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Soleseife Soap Recipe: German Brine Soap

I have an interest in handmade bath and body products, so I am continually experimenting with new soap-making recipes and techniques.

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What Is Soleseife Soap?

A while back, a “new” kind of German brine soap was all the rage on soap making forums, so of course, I had to try it out, too. It was called soleseife (zo•luh zigh•fuh). People spelled it all different ways and many were mistakenly treating this soap like a regular salt bar, even though the outcome is very different.

Soleseife is different from a salt bar because the salt is dissolved in the water instead of stirred into the soap batter; so you get the benefits of bathing with salt water without the exfoliating dimension of using undissolved salt. I personally think salt is too scratchy for soap, and prefer to use sugar scrubs instead, but I was intrigued by the idea of a different kind of spa bar.

I developed my own soleseife soap recipe after dissecting two others that I found online:

Both of these seemed just like any other soap recipe, except for the sea salt dissolved into the lye water and that the coconut oil was on the higher end, at 25-30% (my usual recipe is only 15-20%).

Saltwater and sea salt soaps tend to have less lather, so that is why these recipes have more coconut oil. I couldn’t find any resource that told me how to know how much salt to use, so I just did some math to figure it out. If you divide the ounces of salt by the ounces of water, both of the above recipes used what came to 25% of their water amount for salt concentration. So that is what I went with.

I used cavity molds for my soleseife soaps because this type of soap hardens rather quickly and I didn't want to miss the window for the proper balance of firmness/softness for cutting a soap loaf.

Tip:

Don’t try to use the hot process method to make this soap recipe. The salt in the water causes it to dry out and harden up very quickly, so you will have a tough time molding it.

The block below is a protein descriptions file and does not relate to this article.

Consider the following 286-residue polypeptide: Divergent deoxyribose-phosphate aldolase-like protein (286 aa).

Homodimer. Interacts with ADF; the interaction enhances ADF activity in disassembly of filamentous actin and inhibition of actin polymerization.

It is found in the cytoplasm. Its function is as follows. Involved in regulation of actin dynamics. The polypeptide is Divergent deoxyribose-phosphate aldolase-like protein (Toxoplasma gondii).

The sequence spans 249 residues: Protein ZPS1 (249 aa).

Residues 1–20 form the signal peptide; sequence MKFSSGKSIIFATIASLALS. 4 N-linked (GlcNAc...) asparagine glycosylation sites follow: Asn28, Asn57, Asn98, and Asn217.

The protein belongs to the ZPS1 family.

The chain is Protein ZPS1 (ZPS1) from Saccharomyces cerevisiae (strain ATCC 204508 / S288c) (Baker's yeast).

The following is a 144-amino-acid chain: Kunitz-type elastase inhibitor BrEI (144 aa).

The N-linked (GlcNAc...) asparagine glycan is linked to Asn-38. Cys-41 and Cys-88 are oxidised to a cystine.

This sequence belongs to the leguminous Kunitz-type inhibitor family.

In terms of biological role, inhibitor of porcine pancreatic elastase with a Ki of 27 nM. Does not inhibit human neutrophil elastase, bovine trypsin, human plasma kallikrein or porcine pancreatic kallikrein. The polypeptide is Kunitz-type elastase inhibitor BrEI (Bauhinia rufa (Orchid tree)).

Soleseife Soap Recipe

Yield: 36 oz

Oils

  • 9 oz Olive Oil (25%)
  • 9 oz Coconut Oil (25%)
  • 5.4 oz Avocado oil (15%)
  • 4.7 oz Shea butter (13%)
  • 5.4 oz Canola Oil (15%)
  • 2.5 oz Castor Oil (7%)
  • 2 Tbls Goat Milk Powder (not required)

Lye Solution

  • 13 oz Water (36%) Unless your city has great tap water, use distilled.
  • 4.804 oz Lye (8% superfat)
  • 3.25 oz pink Himalayan sea salt (25% of water amount)

Note: Make sure to fully dissolve the salt in the water before adding the lye to the mix.

Fragrance

  • 2.25 oz Essential or Fragrance oil

I scented mine with a mix of peppermint, lavender, tea tree, and Himalayan cedarwood essential oils. As you can see, it turned out very white. The soaps developed a thick layer of soda ash as they cured. I don't know if it was from the recipe or the fragrance, but it's something to be aware of.

It was really fun to try a soap recipe from another country—I wish they were easier to find! While I’ve only made this recipe twice, I have started using brine water in my Dead Sea mud facial bar recipe. I use a lot less salt, just over 3% for this purpose, but my skin absolutely loves it.

Questions & Answers

Question: Just wondering why you say in the recipe "Make sure to fully dissolve the salt in the water before adding the lye to the mix." What happens in this soap recipe if the salt is added after lye?

Answer: Because after you add the lye, the salt will no longer dissolve.

© 2018 Kat McAdams

Comments

RTalloni on December 22, 2018:

Thanks much for this info on German brine soap. I've been trying to decide whether to try my hand at soap making and am glad to add this to my list of possibilities.

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